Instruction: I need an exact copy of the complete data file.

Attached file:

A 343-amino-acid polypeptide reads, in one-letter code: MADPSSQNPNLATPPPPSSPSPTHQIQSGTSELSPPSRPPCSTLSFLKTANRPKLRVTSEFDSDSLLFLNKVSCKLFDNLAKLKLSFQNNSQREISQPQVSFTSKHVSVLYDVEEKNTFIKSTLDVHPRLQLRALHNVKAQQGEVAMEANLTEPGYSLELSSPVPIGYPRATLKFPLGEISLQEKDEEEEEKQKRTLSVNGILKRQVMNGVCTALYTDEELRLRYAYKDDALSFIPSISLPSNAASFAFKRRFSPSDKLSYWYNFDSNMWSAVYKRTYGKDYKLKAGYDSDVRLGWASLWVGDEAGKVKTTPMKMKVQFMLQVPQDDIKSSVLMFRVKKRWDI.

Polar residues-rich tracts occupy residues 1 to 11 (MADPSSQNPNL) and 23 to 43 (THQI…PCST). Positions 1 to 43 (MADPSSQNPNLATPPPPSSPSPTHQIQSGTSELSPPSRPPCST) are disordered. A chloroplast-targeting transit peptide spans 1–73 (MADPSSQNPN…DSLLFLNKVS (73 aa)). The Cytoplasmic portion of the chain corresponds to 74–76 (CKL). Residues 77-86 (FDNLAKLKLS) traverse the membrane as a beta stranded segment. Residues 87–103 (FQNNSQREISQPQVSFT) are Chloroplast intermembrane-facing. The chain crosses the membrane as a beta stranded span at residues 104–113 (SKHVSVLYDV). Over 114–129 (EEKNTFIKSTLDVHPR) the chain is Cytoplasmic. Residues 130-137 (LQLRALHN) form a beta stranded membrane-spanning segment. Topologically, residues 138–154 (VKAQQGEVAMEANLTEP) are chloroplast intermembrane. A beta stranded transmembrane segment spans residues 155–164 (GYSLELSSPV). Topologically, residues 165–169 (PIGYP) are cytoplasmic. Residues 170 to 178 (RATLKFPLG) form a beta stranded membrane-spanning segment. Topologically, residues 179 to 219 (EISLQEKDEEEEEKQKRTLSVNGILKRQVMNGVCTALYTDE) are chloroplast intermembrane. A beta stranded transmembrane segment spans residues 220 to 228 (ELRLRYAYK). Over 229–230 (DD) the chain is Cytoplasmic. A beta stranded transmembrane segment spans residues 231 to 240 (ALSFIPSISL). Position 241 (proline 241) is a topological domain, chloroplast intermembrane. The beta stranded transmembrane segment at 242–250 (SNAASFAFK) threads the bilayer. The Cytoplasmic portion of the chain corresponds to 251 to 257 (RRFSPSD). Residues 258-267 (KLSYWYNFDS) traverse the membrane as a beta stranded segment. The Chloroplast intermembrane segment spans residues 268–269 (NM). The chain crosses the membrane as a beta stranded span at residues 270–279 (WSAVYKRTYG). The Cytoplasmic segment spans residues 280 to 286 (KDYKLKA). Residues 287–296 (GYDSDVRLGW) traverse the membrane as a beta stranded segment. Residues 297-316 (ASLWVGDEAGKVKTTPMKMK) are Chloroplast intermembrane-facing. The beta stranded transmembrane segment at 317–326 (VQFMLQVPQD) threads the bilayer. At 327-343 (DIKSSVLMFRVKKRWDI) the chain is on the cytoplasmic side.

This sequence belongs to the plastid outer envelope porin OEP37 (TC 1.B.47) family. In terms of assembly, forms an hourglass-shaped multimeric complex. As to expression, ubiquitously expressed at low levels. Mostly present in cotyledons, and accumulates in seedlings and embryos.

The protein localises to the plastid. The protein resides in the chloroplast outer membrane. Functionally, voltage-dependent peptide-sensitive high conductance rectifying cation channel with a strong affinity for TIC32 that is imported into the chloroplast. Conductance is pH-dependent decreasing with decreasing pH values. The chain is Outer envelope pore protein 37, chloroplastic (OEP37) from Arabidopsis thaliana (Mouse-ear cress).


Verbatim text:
A 343-amino-acid polypeptide reads, in one-letter code: MADPSSQNPNLATPPPPSSPSPTHQIQSGTSELSPPSRPPCSTLSFLKTANRPKLRVTSEFDSDSLLFLNKVSCKLFDNLAKLKLSFQNNSQREISQPQVSFTSKHVSVLYDVEEKNTFIKSTLDVHPRLQLRALHNVKAQQGEVAMEANLTEPGYSLELSSPVPIGYPRATLKFPLGEISLQEKDEEEEEKQKRTLSVNGILKRQVMNGVCTALYTDEELRLRYAYKDDALSFIPSISLPSNAASFAFKRRFSPSDKLSYWYNFDSNMWSAVYKRTYGKDYKLKAGYDSDVRLGWASLWVGDEAGKVKTTPMKMKVQFMLQVPQDDIKSSVLMFRVKKRWDI.

Polar residues-rich tracts occupy residues 1 to 11 (MADPSSQNPNL) and 23 to 43 (THQI…PCST). Positions 1 to 43 (MADPSSQNPNLATPPPPSSPSPTHQIQSGTSELSPPSRPPCST) are disordered. A chloroplast-targeting transit peptide spans 1–73 (MADPSSQNPN…DSLLFLNKVS (73 aa)). The Cytoplasmic portion of the chain corresponds to 74–76 (CKL). Residues 77-86 (FDNLAKLKLS) traverse the membrane as a beta stranded segment. Residues 87–103 (FQNNSQREISQPQVSFT) are Chloroplast intermembrane-facing. The chain crosses the membrane as a beta stranded span at residues 104–113 (SKHVSVLYDV). Over 114–129 (EEKNTFIKSTLDVHPR) the chain is Cytoplasmic. Residues 130-137 (LQLRALHN) form a beta stranded membrane-spanning segment. Topologically, residues 138–154 (VKAQQGEVAMEANLTEP) are chloroplast intermembrane. A beta stranded transmembrane segment spans residues 155–164 (GYSLELSSPV). Topologically, residues 165–169 (PIGYP) are cytoplasmic. Residues 170 to 178 (RATLKFPLG) form a beta stranded membrane-spanning segment. Topologically, residues 179 to 219 (EISLQEKDEEEEEKQKRTLSVNGILKRQVMNGVCTALYTDE) are chloroplast intermembrane. A beta stranded transmembrane segment spans residues 220 to 228 (ELRLRYAYK). Over 229–230 (DD) the chain is Cytoplasmic. A beta stranded transmembrane segment spans residues 231 to 240 (ALSFIPSISL). Position 241 (proline 241) is a topological domain, chloroplast intermembrane. The beta stranded transmembrane segment at 242–250 (SNAASFAFK) threads the bilayer. The Cytoplasmic portion of the chain corresponds to 251 to 257 (RRFSPSD). Residues 258-267 (KLSYWYNFDS) traverse the membrane as a beta stranded segment. The Chloroplast intermembrane segment spans residues 268–269 (NM). The chain crosses the membrane as a beta stranded span at residues 270–279 (WSAVYKRTYG). The Cytoplasmic segment spans residues 280 to 286 (KDYKLKA). Residues 287–296 (GYDSDVRLGW) traverse the membrane as a beta stranded segment. Residues 297-316 (ASLWVGDEAGKVKTTPMKMK) are Chloroplast intermembrane-facing. The beta stranded transmembrane segment at 317–326 (VQFMLQVPQD) threads the bilayer. At 327-343 (DIKSSVLMFRVKKRWDI) the chain is on the cytoplasmic side.

This sequence belongs to the plastid outer envelope porin OEP37 (TC 1.B.47) family. In terms of assembly, forms an hourglass-shaped multimeric complex. As to expression, ubiquitously expressed at low levels. Mostly present in cotyledons, and accumulates in seedlings and embryos.

The protein localises to the plastid. The protein resides in the chloroplast outer membrane. Functionally, voltage-dependent peptide-sensitive high conductance rectifying cation channel with a strong affinity for TIC32 that is imported into the chloroplast. Conductance is pH-dependent decreasing with decreasing pH values. The chain is Outer envelope pore protein 37, chloroplastic (OEP37) from Arabidopsis thaliana (Mouse-ear cress).